I am looking for a budget head tube reamer/facer shipped within the USA. Preferably with 34mm cutting tools but I will also need 44 in the future…
Nearby framebuilder + 6pack.
There’s no such thing as an affordable head tube ream/face tool, really. The IceToolz stuff used to be pretty cheap but you get what you pay for and I’m not sure they still exist.
I think that is the truth. I want the Cyclus tools reamer but I cannot find reliable distribution in the US and do not want to pay shipping over seas.
Shipping from the UK from Ceeway is pretty cheap, FWIW. Royal post and USPS have a relationship going back 200+ years and it’s very inexpensive for most things.
Also, check with the german online for Cyclus. I bought a whole bunch of frame tools a while back and it was cheaper including the shipping than I could get from the local distributor. The quality is good enough for production. Getting the cutters resharpened locally is not cheap though.
Remember that the reamers only cut at the shoulder, the rest is just there to clear chips. You can sharpen them yourself really easily with a dremel or even just a bench grinder/some moderate care. I’ve done something like 500 frames on my King reamer (yes, they made a few sets when Sean and I talked them into doing 44mm headsets way back in the day of the dinosaurs) and never paid a dime to have them sharpened. I’m sure I’ve sharpened it 10 times on the bench grinder.
For what it’s worth, if there are any folks out there without a Q/Park account, I could, cough end up needing a new set of tools and they could, ahem, fall off the truck at your shop for wholesale price, plus a reasonable markup of ahem around zero.
Officially that would be MAP, of course. If you tell anyone otherwise I send Guido to break your kneecaps.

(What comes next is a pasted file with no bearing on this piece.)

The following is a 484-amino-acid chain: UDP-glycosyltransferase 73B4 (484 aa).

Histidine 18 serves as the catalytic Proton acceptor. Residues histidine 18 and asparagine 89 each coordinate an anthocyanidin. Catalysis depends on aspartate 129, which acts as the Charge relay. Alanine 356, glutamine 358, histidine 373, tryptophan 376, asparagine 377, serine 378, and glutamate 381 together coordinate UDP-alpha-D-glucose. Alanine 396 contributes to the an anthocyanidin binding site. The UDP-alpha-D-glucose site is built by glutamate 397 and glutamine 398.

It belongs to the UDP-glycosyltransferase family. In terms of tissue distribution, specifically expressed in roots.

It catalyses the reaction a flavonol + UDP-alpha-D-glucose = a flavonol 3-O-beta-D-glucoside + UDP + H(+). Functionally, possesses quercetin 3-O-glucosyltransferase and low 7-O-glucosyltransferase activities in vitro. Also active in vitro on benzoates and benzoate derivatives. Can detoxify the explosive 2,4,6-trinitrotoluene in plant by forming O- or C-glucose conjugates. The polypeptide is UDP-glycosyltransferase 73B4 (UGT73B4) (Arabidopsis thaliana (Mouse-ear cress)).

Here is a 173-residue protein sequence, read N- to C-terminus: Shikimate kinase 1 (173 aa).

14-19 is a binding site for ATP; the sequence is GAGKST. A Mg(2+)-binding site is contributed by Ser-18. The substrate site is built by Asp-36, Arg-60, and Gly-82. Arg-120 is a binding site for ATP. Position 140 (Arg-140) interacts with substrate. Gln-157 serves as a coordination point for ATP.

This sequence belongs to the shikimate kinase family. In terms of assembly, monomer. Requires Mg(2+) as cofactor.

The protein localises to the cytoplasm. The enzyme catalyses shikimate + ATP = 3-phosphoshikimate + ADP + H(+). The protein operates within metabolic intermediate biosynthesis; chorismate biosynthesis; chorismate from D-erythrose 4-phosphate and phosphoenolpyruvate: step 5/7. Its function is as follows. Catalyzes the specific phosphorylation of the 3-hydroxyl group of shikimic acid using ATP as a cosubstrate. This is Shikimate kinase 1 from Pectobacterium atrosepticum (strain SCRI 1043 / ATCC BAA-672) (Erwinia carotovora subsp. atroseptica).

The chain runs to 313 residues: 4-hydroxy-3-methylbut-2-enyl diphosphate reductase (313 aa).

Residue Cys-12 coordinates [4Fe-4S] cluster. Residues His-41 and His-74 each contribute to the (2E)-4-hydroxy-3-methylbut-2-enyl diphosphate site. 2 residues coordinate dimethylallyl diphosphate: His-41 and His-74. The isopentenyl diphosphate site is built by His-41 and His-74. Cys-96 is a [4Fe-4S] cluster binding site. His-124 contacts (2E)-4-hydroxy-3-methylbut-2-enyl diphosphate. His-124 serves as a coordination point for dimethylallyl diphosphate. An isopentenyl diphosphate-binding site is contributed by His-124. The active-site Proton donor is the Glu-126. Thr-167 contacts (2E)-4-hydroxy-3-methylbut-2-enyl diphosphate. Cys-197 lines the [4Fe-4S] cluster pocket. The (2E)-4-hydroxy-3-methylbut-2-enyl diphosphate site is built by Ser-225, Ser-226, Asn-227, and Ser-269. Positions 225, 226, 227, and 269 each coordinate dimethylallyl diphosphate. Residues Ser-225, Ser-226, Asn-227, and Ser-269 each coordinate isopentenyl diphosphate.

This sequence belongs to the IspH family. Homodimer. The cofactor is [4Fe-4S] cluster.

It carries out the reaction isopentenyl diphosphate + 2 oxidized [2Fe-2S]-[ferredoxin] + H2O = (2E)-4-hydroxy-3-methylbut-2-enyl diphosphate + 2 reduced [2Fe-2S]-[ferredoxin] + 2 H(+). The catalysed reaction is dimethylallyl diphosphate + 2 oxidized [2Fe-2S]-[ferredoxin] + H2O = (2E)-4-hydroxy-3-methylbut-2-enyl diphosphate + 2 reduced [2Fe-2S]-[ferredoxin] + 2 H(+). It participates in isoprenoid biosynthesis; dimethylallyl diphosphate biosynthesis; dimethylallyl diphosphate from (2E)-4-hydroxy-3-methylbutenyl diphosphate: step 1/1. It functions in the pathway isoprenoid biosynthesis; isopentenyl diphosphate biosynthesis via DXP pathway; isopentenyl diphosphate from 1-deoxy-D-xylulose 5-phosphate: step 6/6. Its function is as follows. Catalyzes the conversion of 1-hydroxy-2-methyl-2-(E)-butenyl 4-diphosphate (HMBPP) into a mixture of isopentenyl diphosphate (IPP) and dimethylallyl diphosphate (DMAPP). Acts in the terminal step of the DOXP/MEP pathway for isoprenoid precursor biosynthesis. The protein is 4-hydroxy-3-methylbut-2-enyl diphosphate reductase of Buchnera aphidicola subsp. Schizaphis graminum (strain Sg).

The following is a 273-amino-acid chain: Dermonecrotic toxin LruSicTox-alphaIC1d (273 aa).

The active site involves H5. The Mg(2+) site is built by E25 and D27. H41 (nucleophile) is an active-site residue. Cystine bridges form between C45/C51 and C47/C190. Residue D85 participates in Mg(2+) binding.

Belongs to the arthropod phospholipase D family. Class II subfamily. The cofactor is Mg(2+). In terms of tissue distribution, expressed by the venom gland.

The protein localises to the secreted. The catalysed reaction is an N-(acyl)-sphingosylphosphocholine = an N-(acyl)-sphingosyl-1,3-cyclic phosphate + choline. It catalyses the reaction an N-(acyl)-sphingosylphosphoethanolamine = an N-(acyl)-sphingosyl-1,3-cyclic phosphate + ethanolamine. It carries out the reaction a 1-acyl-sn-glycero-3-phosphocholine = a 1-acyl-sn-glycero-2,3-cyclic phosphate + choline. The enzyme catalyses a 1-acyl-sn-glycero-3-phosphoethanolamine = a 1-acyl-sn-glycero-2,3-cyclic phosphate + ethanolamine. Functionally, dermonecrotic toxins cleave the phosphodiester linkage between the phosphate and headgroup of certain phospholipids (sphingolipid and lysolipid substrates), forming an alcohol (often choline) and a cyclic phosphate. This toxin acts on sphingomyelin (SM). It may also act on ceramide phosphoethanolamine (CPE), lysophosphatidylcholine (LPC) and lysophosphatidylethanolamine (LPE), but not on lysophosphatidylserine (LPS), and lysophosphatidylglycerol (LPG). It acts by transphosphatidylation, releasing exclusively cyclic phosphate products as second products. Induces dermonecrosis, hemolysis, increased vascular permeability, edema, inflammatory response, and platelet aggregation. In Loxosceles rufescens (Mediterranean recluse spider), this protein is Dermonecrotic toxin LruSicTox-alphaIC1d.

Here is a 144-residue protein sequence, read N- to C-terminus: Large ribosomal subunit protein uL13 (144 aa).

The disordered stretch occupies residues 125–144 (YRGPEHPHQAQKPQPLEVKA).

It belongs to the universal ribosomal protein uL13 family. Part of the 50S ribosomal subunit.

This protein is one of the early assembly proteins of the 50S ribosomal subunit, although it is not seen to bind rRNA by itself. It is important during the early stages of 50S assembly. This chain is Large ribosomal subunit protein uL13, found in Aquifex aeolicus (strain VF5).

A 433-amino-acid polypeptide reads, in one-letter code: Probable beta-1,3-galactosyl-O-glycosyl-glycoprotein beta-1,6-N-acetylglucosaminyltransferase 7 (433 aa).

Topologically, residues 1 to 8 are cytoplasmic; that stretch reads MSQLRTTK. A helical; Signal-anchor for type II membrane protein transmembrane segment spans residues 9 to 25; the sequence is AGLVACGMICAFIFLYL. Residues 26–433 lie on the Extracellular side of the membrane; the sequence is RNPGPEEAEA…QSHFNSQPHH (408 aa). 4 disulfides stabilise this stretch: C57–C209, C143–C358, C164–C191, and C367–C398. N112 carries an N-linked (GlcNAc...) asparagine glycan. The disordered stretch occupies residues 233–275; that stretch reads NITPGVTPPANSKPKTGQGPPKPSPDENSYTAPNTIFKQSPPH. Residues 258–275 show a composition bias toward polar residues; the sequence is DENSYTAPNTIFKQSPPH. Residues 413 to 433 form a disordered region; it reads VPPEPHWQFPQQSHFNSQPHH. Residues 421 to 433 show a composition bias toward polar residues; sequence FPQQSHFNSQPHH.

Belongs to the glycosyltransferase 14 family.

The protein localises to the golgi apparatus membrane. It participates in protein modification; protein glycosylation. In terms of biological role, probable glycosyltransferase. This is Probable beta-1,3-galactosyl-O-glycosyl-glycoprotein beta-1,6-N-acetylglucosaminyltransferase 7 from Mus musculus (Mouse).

Yeah, I had a crack at sharpening one and it turned out ok. Definitely cut really well again after. I’m at a point where they all need a touch up and am probably confident enough to do it myself. So might just put an afternoon aside and get it done. There is a dude in Melbourne who specialises in sharpening bike specific tools but it’s pricey getting them down and back and the sharpening fee.
I bought this Unior HT reamer and facer thinking it would work for 44mm HT but it’s for smaller diameters.
The diameter of the reamer is 33mm which appears to be an older standard for an ID headset. The diameter of the facer is 44mm. Both of these are too small for a 44mm headset, however the facer is large enough to work as a facer for BSA bottom brackets.
So I did have to buy a Park Tool 44mm Reamer
I also got the Park Tool XXL (65mm) HT facer, but I noticed this Park Tool XL (57mm) HT facer recently on sale.
I was able to do some modifications to the Unior handle along with buying some longer threaded rod because the Unior rod is too short for an HT longer than maybe 150-160mm. There system is designed to be used for both BB and HT, but in reality it only works for BBs due to the length of the rod.
I also had to machine some end cup bearings (silver) because the Unior end bearing (black) diameter is too small.
Unfortunately it looks like the Park Tool HT Reamer and Facer set comes with a 30mm reamer and 45mm facer so you would have to buy the extra reamer and facer anyway. Also it appears that Unior is sold out of the “frames” you also need to make my set up work.
I think my set up with HT reamer and facer and BB BSA taps and reamer, and everything else ended up being about $600-$700 along with maybe 8-12 hours worth of “figuring out” and machining to get it all to work with various length HTs.
For Park Tool HT Reamer/Facer Handle (Only) - $300
Park Tool 57mm facer - $120
Park Tool 44mm reamer - $200
Total - $620
For about the same cost I also have BB thread cutting ability but needed to do a lot to get it to work. If you are already set up with BB threading and facing, then you probably just want to buy the Park Tool HT reamer/facer setup.
I sharpened a few seat post reamers from Cyclus recently on a belt grinder and had good results with a 3M Trizact belt on an angled table.
If you ever watch the knife sharpening people at the farmer’s market, they’re just going at it with a big belt sander. Not rocket science. You should be a little more careful with expensive bike tools but you don’t need anything but a reasonably steady hand and something abrasive when it comes right down to it.